Social Environment:  It’s not easy to meet Germans.  In the USA, people say hi and chat with strangers, but you wouldn’t see that in Germany.  I always make the joke that if you put a bunch of Americans on a tram to go from point A to point B, then by the time they get to point B everyone has become friends and have already made plans to meet again.  In Germany (well at least in Bonn) you don’t talk to strangers on the tram.  Don’t even make eye contact and smile – people will think you’re weird.

I like to compare Americans to peaches and Germans to coconuts.  Americans are easy to chat with and you can make lots of acquaintances, however it’s a lot of work to make them true lifelong friends (soft on the outside and a bit hard to get into on the inside).  However Germans are like coconuts, really hard to get into but once you’re there, they are the nicest and sweetest people!

Convenience:  I would say in Germany things aren’t really “convenient”.  The bank is only open from 9-5 and closed at lunch so you have to try and go during the time you should be working and this goes for many places.  Everything is closed on Sunday- if you forgot to pick up something at the market on Saturday, then that is just too bad.  However, I can say that it has helped me view and value my Sundays more, in a way that I spend time with my friends and catch up on all the things I can’t do the rest of the days.  I’ve come to covet my Sundays!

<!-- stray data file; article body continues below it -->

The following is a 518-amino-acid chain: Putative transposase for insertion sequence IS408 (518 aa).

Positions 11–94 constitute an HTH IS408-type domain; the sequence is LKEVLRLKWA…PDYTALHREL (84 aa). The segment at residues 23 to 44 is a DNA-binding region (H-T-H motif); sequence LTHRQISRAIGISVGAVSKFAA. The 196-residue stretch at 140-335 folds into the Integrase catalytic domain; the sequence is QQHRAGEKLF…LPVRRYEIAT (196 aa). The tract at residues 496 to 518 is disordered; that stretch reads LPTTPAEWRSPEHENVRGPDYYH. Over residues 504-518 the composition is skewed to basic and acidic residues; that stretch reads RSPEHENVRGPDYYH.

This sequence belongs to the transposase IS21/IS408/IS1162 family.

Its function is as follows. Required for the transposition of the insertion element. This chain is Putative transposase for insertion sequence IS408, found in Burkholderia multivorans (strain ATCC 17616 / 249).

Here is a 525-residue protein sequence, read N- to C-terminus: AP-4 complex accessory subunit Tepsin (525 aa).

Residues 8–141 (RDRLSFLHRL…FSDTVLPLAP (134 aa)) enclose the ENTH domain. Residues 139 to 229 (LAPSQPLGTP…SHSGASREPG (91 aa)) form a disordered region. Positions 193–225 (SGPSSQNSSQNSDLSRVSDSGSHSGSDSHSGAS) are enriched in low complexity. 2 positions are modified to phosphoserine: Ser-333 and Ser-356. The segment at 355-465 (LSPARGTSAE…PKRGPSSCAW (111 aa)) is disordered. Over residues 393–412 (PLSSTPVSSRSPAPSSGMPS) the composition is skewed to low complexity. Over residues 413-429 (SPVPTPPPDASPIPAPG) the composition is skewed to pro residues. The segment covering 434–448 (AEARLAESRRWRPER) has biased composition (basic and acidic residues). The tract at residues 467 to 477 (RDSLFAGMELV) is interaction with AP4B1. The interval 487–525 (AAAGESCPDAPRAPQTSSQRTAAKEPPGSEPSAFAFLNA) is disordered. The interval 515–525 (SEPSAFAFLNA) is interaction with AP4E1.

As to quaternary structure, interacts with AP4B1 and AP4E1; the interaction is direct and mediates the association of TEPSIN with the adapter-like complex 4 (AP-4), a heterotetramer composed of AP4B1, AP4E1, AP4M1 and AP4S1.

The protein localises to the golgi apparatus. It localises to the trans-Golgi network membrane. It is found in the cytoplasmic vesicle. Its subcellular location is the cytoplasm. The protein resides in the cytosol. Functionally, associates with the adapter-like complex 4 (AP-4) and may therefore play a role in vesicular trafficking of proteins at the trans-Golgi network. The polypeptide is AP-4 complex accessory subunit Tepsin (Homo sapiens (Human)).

German Efficiency:  Germans are very efficient, but it did take some getting used to.  The first time I went shopping at the grocery store I tried to pull a cart out but didn’t understand why they were stuck together (you have to put in a deposit of 1 Euro to get a cart) and so I just bundled all the items in my arms as I shopped.  When I went to the checkout, I put all my items on the counter and waited for someone to bag my groceries.  Not only did nobody bag my groceries, I did not know I had to buy a bag!  I had a very angry cashier looking at me as well as an unhappy line of patrons behind me as I realized I had to go back and buy a bag to put away all my items.  I can say I am now so efficient with my grocery shopping that I have everything bagged and ready before the cashier even reads me the total!  This also goes for catching buses or trams – if they shut the door you will not be getting in.  The driver will look at you and then drive away – you missed your opportunity if the doors shut!

How much time did you need to adjust to your life here?

It took me a few months to adjust and then you just take the changes as they come!

How comfortable are you now with the language? Do you need it or are you fine by speaking English in your daily routines?

I would say I have learned a bit of the language.  I understand it very well (I should after 5 years) but my spoken German isn’t very good.  I know enough to make doctors’ appointments, get around town, order food at a restaurant and all the important things to survive in Germany.  But I really wish I spoke it better.  At work we only speak in English and all of my friends speak English so it is really hard to push myself to practice German.  Plus, it’s just not an easy language to learn.  For a culture that prides themselves on rules and order, their language is the complete opposite!